2 thoughts on “Carter’s Second Term May Be the Best-Case Scenario


  1. If nothing else, this shows the fragility of “just-in-time” logistics that assume no extraordinary event will ever take place. We see this in electronic components, lumber and now fuel. We saw this last year in paper products and canned foods. Even a small burp in the system can cause enormous problems in a few days.

    It’s easy to destroy and much, much more difficult to restore and rebuild.


    • Pretty much agree with you and I’ve thought about JIT fragility a lot.

      The alternative is warehouses full of stuff(s). That’s incurs carrying costs. Said costs hurt ‘the bottom line’ financials of any business; public or private. So there’s a tradeoff. Or, at minimum, additional costs because you have to pay for overcapacity.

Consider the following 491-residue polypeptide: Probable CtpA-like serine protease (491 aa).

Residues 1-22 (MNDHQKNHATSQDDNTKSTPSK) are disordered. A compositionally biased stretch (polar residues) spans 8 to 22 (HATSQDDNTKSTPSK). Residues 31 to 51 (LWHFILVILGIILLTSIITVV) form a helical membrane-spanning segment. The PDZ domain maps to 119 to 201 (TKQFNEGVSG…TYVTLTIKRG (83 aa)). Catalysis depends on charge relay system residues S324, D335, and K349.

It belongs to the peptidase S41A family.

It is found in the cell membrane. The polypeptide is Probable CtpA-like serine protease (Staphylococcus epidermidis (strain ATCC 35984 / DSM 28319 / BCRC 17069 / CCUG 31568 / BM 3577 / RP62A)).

For example, marginal (additional) cost is why hospitals are geared for 80%+ utilization ‘in normal times.’ And thus can’t handle ‘extraordinary’ events. Ah, heck- There’s not enough hospital capacity to handle anything more than minor increases over business-as-usual.

      The Government DOES have a few strategic reserves here and there. They’re not comprehensive. And can’t be. Because of cost. Also because events/technologies/culture/requirements change over time. Imagine gov’t warehouses full of AM radios, CRT-type TVs and bakelite-handset telephones.

      Food, gas and insulin? All perishable. The Prepper Community HAS put a lot of thought in to all this. But outside of individual storage which may allow you to hold out personally for a few extra weeks or months… They too ultimately have to rely on civilization recovering fairly quickly.

      I don’t have a answer.

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